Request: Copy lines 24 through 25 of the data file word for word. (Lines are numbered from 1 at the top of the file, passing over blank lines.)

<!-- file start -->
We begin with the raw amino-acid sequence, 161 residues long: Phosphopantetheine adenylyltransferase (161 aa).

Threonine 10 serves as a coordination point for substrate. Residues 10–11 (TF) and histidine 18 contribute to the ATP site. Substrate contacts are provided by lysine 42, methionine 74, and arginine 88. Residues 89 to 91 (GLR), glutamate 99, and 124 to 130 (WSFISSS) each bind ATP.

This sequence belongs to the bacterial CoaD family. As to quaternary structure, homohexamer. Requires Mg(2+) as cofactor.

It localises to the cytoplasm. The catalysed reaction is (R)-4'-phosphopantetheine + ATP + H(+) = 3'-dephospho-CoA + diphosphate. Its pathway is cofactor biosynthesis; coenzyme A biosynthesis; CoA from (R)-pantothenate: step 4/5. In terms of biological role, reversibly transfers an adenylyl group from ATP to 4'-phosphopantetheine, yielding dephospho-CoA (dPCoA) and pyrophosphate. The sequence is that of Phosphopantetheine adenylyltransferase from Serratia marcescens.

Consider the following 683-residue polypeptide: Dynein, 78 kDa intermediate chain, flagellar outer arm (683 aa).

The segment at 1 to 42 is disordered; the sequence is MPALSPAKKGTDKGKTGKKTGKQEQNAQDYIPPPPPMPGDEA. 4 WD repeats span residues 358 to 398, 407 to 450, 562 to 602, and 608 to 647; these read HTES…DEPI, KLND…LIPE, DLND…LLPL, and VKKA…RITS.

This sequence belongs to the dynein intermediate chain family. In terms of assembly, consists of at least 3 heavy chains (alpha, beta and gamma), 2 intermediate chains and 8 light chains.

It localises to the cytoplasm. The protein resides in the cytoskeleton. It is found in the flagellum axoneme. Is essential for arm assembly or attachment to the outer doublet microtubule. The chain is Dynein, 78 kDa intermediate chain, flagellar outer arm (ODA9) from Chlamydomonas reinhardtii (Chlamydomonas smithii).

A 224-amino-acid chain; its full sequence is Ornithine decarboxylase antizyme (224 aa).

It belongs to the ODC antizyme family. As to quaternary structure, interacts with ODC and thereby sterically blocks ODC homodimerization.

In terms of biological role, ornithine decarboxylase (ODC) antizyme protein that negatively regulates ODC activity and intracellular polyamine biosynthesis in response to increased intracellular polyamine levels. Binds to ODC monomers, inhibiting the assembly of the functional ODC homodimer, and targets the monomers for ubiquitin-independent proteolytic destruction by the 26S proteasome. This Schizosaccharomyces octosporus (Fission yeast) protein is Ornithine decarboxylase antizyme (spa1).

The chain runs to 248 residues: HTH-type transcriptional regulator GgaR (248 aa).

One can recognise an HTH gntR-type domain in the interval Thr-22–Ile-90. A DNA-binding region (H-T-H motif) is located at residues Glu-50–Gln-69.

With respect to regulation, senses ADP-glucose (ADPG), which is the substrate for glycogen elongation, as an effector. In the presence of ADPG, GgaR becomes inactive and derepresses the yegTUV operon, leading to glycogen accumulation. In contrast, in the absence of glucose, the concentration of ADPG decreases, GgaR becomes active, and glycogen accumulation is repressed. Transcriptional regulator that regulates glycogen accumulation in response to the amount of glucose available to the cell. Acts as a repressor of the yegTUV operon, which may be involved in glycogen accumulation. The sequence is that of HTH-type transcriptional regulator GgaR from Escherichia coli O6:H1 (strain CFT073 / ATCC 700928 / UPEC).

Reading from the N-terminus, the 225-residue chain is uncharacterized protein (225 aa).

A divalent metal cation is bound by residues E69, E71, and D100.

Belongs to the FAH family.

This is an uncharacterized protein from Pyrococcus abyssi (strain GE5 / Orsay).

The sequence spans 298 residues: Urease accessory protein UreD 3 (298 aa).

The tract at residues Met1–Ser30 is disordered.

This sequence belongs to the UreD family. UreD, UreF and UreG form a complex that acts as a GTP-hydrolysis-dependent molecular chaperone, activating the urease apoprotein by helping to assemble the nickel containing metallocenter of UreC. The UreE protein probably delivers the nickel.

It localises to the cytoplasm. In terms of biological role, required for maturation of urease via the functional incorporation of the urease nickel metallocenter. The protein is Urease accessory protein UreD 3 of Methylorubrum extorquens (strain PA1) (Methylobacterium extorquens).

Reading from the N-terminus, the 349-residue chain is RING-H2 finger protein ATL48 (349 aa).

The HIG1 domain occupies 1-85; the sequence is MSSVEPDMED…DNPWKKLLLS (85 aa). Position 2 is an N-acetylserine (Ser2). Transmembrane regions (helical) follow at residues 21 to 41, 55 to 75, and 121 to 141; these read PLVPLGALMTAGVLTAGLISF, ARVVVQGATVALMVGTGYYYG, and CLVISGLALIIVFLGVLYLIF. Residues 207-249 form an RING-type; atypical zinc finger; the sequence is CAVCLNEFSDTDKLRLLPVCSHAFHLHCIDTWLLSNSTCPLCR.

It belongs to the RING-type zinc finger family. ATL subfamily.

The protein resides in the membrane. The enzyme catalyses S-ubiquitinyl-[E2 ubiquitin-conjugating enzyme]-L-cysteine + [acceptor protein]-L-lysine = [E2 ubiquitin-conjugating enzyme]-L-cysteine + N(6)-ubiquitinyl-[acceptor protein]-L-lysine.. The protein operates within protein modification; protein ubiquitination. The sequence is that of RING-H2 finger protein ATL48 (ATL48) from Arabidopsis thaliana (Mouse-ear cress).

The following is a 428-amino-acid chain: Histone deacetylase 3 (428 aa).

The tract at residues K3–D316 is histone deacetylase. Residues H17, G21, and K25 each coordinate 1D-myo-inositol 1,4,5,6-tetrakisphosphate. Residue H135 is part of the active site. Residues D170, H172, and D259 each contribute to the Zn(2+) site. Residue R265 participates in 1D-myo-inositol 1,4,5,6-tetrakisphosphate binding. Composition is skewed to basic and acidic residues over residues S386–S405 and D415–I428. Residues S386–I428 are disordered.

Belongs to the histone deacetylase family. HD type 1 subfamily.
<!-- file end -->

The HIG1 domain occupies 1-85; the sequence is MSSVEPDMED…DNPWKKLLLS (85 aa). Position 2 is an N-acetylserine (Ser2). Transmembrane regions (helical) follow at residues 21 to 41, 55 to 75, and 121 to 141; these read PLVPLGALMTAGVLTAGLISF, ARVVVQGATVALMVGTGYYYG, and CLVISGLALIIVFLGVLYLIF. Residues 207-249 form an RING-type; atypical zinc finger; the sequence is CAVCLNEFSDTDKLRLLPVCSHAFHLHCIDTWLLSNSTCPLCR.

It belongs to the RING-type zinc finger family. ATL subfamily.